Tuesday, August 01, 2006

Novelists and playwrights do different things

"It's a curious fact that very few writers have ever been able to write both good novels and good plays," argues Philip Hensher in the Guardian.

James Joyce's only play, Exiles, is so weak it is rarely staged. (It happens to be playing now at London's National Theatre; ticket prices vary from £28 to £10.)

Henry James wrote a few plays but it took awhile to convince someone to produce his work on stage; finally, Guy Domville got a chance before a live audience:

The first night of Guy Domville was one of the most famous theatrical disasters of the 19th century. The play staggered on for only five weeks, almost never to be staged again. A glance at the text shows why: the plot is something about a Catholic priest renouncing his vocation, delivered in the novelist's famous subtle dialogue, which proved impossible to speak on stage with any conviction.
And there are very few notable playwrights who have found success with the novel.

Why can't writers of one form thrive in the other? It's simple:
A novelist and a playwright might seem to be doing similar things. In fact, the tasks are quite different. Dialogue and external action are only two of the novelist's tasks; they have to flesh out the world with evocations of place, of physical appearance, the sense of time passing. A playwright's task is more austere. There's no alluding to people's thoughts in the lazy way of novelists: playwrights have to do everything through the way their people talk, and the way they move and act in tangible ways. A playwright venturing into the novel won't necessarily know how to write a description, where you can usefully allude to something unseen, or how to move from place to place. A playwright's tools are more refined; a novelist's toolbox is bigger.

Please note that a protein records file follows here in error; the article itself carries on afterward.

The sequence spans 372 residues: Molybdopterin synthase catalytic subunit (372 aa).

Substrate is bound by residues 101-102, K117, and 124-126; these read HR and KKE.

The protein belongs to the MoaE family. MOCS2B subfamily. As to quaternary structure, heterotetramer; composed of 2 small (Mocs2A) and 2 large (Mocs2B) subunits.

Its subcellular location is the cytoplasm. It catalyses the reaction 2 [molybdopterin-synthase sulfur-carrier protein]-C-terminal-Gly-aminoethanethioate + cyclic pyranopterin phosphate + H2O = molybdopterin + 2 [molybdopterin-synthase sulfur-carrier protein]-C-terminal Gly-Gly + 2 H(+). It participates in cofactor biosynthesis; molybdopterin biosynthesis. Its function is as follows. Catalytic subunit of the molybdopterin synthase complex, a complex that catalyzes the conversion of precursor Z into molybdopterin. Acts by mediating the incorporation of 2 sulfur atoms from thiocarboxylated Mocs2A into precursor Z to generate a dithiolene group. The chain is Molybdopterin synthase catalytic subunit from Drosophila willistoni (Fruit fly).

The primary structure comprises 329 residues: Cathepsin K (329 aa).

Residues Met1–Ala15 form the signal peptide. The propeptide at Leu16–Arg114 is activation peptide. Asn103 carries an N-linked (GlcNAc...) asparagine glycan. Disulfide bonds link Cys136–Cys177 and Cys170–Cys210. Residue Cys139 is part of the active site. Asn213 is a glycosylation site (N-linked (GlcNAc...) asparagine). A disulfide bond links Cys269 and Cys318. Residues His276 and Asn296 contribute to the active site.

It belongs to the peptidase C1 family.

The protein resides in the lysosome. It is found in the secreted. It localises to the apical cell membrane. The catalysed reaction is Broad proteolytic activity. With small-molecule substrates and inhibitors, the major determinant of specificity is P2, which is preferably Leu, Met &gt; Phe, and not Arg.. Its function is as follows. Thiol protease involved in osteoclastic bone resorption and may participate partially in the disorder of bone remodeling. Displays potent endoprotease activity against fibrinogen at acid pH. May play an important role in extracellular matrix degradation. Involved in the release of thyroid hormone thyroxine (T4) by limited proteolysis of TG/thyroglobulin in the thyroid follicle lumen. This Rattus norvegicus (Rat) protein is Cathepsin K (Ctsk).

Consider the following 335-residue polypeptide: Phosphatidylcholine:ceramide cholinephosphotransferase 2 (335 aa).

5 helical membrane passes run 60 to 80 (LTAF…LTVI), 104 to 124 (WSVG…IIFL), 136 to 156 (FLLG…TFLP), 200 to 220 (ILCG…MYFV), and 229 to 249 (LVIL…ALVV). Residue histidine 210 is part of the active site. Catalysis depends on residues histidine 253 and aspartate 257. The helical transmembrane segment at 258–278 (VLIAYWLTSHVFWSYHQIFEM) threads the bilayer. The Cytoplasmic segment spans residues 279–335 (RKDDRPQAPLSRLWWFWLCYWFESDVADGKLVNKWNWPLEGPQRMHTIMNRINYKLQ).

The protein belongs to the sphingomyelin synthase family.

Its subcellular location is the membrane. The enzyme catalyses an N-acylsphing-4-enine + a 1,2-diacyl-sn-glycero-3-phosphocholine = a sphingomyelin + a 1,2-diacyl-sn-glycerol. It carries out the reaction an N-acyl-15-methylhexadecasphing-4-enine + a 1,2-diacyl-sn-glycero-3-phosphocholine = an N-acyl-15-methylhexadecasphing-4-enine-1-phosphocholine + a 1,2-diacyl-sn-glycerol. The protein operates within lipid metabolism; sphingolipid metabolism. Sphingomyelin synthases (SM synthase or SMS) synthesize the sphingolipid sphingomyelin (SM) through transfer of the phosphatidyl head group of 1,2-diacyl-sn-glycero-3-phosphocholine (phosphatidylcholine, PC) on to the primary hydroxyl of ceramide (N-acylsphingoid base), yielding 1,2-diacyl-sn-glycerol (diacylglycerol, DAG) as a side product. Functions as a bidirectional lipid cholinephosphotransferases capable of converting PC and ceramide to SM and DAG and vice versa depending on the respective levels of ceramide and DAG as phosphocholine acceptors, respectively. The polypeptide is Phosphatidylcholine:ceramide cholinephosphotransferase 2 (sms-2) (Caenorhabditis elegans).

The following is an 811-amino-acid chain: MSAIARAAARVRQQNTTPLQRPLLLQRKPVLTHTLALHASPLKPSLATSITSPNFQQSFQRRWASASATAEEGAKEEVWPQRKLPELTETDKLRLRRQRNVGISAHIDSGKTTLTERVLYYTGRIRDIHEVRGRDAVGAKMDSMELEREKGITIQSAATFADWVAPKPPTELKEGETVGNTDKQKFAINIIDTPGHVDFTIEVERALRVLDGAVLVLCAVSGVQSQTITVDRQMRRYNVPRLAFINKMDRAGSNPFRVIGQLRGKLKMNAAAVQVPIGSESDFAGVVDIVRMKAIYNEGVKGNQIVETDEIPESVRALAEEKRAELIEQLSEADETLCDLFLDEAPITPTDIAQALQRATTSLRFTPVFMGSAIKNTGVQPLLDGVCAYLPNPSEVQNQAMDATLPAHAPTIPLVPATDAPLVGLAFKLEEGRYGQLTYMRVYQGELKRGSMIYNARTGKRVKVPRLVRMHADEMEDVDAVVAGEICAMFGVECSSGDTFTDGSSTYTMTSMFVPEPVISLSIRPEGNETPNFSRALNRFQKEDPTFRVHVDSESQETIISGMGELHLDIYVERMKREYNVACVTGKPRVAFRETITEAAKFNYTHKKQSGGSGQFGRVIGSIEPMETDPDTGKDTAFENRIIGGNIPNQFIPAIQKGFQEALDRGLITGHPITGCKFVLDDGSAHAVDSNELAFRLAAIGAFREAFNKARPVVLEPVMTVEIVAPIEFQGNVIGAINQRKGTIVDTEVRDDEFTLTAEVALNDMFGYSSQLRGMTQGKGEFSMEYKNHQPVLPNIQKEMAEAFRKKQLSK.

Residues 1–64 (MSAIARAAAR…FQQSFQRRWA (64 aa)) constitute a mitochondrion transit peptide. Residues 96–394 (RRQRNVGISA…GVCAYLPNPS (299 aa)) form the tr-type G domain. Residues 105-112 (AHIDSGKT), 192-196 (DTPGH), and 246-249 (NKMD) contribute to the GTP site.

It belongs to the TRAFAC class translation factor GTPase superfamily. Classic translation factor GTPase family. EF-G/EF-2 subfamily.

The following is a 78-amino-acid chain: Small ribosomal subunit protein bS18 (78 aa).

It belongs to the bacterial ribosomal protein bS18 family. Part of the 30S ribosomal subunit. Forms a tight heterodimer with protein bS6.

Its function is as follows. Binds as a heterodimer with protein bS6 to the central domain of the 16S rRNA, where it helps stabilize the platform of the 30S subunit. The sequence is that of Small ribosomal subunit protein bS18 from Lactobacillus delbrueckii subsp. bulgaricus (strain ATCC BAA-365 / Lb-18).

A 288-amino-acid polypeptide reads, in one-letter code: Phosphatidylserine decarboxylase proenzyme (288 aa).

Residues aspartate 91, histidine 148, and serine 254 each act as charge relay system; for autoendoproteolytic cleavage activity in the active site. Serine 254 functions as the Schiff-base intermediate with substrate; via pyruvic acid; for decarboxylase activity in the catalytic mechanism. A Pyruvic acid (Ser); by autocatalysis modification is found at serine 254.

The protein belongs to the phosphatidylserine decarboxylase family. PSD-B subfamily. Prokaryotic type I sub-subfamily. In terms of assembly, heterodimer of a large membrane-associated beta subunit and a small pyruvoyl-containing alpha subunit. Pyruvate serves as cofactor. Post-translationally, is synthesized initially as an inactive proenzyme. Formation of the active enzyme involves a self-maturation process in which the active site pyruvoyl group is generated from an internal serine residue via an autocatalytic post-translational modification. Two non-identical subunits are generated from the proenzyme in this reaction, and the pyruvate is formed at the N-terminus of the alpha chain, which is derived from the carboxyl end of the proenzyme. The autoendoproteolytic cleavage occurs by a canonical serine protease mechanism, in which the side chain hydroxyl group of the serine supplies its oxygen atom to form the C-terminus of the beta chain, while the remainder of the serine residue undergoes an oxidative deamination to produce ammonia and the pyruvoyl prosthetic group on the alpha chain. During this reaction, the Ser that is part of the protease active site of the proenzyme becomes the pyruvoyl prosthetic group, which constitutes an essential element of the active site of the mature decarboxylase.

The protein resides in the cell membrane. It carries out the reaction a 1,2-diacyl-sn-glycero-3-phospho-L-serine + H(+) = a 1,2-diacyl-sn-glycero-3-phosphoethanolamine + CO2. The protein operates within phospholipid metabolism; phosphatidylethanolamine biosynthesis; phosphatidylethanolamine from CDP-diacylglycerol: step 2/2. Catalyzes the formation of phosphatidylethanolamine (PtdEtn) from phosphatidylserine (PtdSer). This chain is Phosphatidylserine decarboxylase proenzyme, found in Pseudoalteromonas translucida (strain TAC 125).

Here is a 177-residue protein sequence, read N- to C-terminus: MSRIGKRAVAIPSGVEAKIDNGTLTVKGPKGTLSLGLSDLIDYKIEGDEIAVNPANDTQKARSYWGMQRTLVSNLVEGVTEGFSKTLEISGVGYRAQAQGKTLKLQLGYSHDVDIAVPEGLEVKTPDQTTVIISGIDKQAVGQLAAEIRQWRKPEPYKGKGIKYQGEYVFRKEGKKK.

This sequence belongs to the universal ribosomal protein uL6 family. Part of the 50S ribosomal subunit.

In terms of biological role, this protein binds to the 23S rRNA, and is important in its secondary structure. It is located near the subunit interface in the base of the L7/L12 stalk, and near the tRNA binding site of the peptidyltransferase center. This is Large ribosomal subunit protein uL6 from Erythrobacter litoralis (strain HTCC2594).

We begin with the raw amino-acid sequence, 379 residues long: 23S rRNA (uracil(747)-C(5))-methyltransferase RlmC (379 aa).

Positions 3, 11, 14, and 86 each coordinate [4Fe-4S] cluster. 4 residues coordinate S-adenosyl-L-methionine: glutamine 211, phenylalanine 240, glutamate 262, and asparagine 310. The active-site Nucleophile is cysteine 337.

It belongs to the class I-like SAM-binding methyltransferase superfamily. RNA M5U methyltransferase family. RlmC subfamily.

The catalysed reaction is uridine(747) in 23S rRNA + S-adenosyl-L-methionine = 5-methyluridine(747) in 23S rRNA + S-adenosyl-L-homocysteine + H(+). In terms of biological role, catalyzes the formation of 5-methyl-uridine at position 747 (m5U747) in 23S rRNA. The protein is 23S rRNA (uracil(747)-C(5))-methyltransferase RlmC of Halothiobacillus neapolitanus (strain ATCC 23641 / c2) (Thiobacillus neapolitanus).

There are exceptions. Hensher singles out Michael Frayn among contemporary writers.
And there is one author who decisively disproves the idea that you can't be both a great dramatist and a great novelist. Whether Chekhov's plays are greater than his short stories, or vice versa, can be debated endlessly. For my part, I think the stories take it by a nose. But what you can't doubt is that, for once, the experience of writing plays fed into the fiction; the power of Chekhov's fiction shaped his drama. Many of his short stories begin with a lovely, dramatically striking tableau: the curtain metaphorically rises and, say, "Paul Rashevich paced up and down, stepping softly on the rug-covered floor" (At a Country House). The later plays find ways to put the physical richness and density of the stories on to a stage: think of the ensemble cast and allusively interior quality of The Cherry Orchard.
Then again, Chekhov's genius is for the short story, not the novel. But the difference between good novelists and good short story writers is a theme for another day.

Click here to read the complete Hensher article.

Click here for a brief profile of Chekhov, who said: "Don't tell me the moon is shining; show me the glint of light on broken glass."

--Marshal Zeringue